Northampton based XCAM, is celebrating 25 years in business with several highly prestigious innovation award nominations. The company, designers and manufacturers of specialized digital imaging systems for challenging scientific, environmental and space applications, has also seen significant growth in sales, including new contracts with the European Space Agency (ESA).
XCAM are finalists in the National SME Business Awards 2020 for the Business Innovation Award category. Shortlisted for the Northampton SME Business Awards 2020 in the Business Innovation Award category and shortlisted for the 2020 Manufacturing Innovation Award for its space cameras at the Business Insider Made in the Midlands Awards (XCAM won this award in 2017).
Karen Holland, CEO of XCAM is delighted by the outstanding achievements “I am really proud of the whole team, for all the hard work and the dedication they have contributed. Who would have thought 25 years ago, setting up the business in our spare room at home, that now we would be in a 7,000 sq. ft building with two clean rooms, have 15 staff and approaching 1.5 million turnover all through organic growth.”
The company’s significant growth in sales and busiest year ever, has been based on its worldwide reputation and outstanding knowledge in the field of digital imaging systems, including the ability to solve complex problems.
Some years ago the ESA, decided that they were not satisfied with existing technologies for Particle Fall-Out (PFO) monitoring and they wanted to develop a new instrument that could measure contamination all the time, remotely, and without human intervention to give continuous measurements. XCAM won the competitive tender to develop a novel prototype instrument which was delivered in 2017. This provided the background to the achievements of the last 12 months.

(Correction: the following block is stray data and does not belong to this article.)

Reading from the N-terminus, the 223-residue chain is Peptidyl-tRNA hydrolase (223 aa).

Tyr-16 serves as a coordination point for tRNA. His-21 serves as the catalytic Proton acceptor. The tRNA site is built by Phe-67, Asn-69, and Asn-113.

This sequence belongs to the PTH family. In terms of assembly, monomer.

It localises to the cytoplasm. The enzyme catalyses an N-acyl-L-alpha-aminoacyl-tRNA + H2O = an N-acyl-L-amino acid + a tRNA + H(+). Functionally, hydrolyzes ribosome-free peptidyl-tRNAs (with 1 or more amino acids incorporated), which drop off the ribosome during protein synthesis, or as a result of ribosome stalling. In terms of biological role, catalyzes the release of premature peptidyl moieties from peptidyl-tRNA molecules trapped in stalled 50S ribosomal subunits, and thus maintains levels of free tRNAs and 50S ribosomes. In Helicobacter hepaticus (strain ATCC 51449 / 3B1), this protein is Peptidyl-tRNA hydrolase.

In January, XCAM signed a new follow-on contract with the ESA to start development of flight-qualified units over the next 2 years. This will involve them developing a unit which is not only suitable for surviving the unfriendly launch conditions which the Arianespace Vega launcher will subject the unit to, but which can also survive in space for long enough to send the launch data back down to the earth for later analysis. The new instrument, will measure particulate fall-out inside the rocket environment during a real rocket launch and provide ESA with critical information about the launch environment which their payloads experience – information which ESA has never previously had access to.
Rocket launchers currently have no way of providing evidence to their customers that they keep the customers’ payloads clean during and shortly after launch, despite charging large sums to launch their payloads. The potential for XCAM to ultimately sell flight-qualified units, for launchers to prove their environments is huge.